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Creating Web Sites with ASP.NET 2.0 : Page 5

If you're just starting to create ASP.NET web sites—or just switching to ASP.NET 2.0—you can get up to speed quickly with this handy guide.

Themes and Skins
You just saw that master pages provide the ability to control the layout and common content for the pages in your web site. Themes provide the ability to control the appearance of the controls in your site through the use of visual style template files.

While the capabilities of master pages and themes do overlap somewhat, combining them can help you achieve the following objectives:

  • Build web applications with a consistent layout and control appearance across the site.
  • Provide the ability to quickly change the site layout and appearance by modifying template files.
  • Provide the ability to have the user choose their desired look from a number of appearance options.
By default, ASP.NET stores each theme's .skin files in a folder located under the App_Themes folder. As a developer you can apply themes at the application, page, or control level. At the application level you specify themes in the web.config. At the page level you specify themes in the Theme attribute of the @Page directive. At the control level you specify themes with the SkinID property.

Figure 20: The SmokeAndGlass theme has been added to the project.
Creating a theme from scratch that looks professional enough to use on a production site is not easy. Instead of creating a theme you can use one that ships with Visual Studio 2005 named SmokeAndGlass. I located the SmokeAndGlass folder on my machine at C:\Program Files\Microsoft Visual Studio 8\SDK\v2.0\QuickStart\aspnet\samples\security\logincontrols_vb\App_Themes and copied it to the App_Themes folder for my project (see Figure 20). Next, I will create a page containing a few labels, textboxes, a Calendar control, and a couple of buttons. Without assigning any theme support to the page it looks fairly bland when I run it. While the page functions just fine, its appearance could use some help. To apply the SmokeAndGlass theme to my entire site you can add this snippet to the web.config file:

   <pages theme="SmokeAndGlass">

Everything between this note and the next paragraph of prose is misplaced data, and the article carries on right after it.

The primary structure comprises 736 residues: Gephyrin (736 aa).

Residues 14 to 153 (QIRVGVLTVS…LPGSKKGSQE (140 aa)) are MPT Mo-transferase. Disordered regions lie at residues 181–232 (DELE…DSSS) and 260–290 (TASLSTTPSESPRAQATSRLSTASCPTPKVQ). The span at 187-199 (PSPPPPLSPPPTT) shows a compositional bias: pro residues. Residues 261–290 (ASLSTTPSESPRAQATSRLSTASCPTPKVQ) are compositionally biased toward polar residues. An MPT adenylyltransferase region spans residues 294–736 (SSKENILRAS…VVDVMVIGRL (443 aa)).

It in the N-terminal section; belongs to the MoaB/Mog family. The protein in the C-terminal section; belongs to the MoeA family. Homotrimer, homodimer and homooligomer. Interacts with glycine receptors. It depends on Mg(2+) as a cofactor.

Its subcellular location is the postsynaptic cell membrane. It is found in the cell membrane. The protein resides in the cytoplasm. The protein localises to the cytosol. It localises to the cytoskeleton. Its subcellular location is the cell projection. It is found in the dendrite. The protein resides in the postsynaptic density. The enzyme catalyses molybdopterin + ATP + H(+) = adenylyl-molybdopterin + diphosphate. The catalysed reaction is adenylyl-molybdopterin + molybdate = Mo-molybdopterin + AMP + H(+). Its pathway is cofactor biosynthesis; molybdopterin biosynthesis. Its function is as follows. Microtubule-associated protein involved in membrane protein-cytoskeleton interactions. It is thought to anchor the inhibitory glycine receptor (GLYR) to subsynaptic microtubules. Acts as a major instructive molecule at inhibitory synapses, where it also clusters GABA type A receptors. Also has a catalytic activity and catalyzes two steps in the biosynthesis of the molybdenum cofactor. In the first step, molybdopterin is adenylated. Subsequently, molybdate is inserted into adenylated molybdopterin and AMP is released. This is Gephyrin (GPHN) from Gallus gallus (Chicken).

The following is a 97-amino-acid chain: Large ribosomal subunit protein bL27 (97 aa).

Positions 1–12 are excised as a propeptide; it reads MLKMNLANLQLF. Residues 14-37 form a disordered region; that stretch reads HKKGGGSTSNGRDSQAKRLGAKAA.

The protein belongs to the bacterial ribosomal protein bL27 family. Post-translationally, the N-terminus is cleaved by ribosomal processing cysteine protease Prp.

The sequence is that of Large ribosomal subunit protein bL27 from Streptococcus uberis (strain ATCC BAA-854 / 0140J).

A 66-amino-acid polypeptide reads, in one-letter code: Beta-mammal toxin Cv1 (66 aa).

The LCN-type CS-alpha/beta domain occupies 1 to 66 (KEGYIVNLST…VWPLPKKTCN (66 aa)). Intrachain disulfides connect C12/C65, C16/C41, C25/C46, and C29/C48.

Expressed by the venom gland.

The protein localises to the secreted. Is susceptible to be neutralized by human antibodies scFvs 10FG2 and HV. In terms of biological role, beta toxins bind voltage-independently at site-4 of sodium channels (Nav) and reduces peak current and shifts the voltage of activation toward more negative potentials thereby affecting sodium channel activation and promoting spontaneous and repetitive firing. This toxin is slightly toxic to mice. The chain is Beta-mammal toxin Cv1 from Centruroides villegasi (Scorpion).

I am only interested in applying the theme to my page at this point, so I'll add the Theme attribute to the @Page directive. I'll set the Page's Theme property on the Properties window:

   <%@ Page Language="VB" AutoEventWireup="false" 
Figure 21: Here's the web page at run time with the SmokeAndGlass theme applied.
Next I will run the page to see how it looks (see Figure 21). By adding and setting the Theme attribute for the page I get a noticeable change in the appearance of the controls on the page.

If I was interested in only applying the theme to an individual control I would set the SkinID property for the control to one of the values available in the dropdown.

You may be wondering what exactly is stored in a .skin file. A .skin file contains control definitions and style settings for the control. The code below shows a portion of the SmokeAndGlass.skin file reformatted for legibility. It contains the default style settings for the Label, Textbox, Button, and LinkButton controls:

   <asp:Label runat="server" ForeColor="#585880" 
     Font-Size="0.9em" Font-Names="Verdana" />
   <asp:TextBox runat="server" BackColor="#FFFFFF" 
     BorderStyle="Solid" Font-Size="0.9em" 
     Font-Names="Verdana"  ForeColor="#585880" 
     BorderColor="#585880" BorderWidth="1pt" 
     CssClass="theme_textbox" />
   <asp:Button runat="server" BorderColor="#585880" 
     Font-Bold="true" BorderWidth="1pt" 
     ForeColor="#585880" BackColor="#F8F7F4" />
   <asp:LinkButton runat="server" Font-Size=".9em" 
You can add additional settings for an individual control by copying and pasting the initial definition, making the desired changes, and assigning a SkinID to the control. You can omit the SkinID property for a control definition to indicate that it is the default definition. If you do not set the SkinID property for controls added to a Web Form then the default definition for that control type will be assigned to the control. This is why a simple theme change can change the look and feel of the all the controls you have placed on Web Forms.

I've discussed how you can apply theme settings in the web.config file for site-wide application, at the page level through the use of the Theme attribute on the @Page directive, and by assigning the SkinID property of a control. You can also apply themes programmatically. To set the theme for a page at run time, use the following code in the page's PreInit event handler:

   Protected Sub Page_PreInit( _
      ByVal sender As Object, _
      ByVal e As System.EventArgs) _
      Handles Me.PreInit
      Page.Theme = "SmokeAndGlass"
   End Sub
If you just want to programmatically set the theme for an individual control you also do that in the page's PreInit event handler. I have added another button definition to the SmokeAndGlass skin below; notice the SkinID has been assigned the value SAGButton:

   <asp:Button runat="server" SkinID="SAGButton" 
     BorderColor="#585880" Font-Bold="false" 
     BorderWidth="6pt" ForeColor="#585880" 
     BackColor="#F8F7F4" />
Setting the SkinID for a specific button looks like this:

   Protected Sub Page_PreInit( _
      ByVal sender As Object, _
      ByVal e As System.EventArgs) _
      Handles Me.PreInit
      Page.Theme = "SmokeAndGlass"
      Me.Button1.SkinID = "SAGButton"
   End Sub
Running the form with the preceding code in place applies the default SmokeAndGlass control theme to all the controls except Button1, which uses the assigned SAGButton definition.

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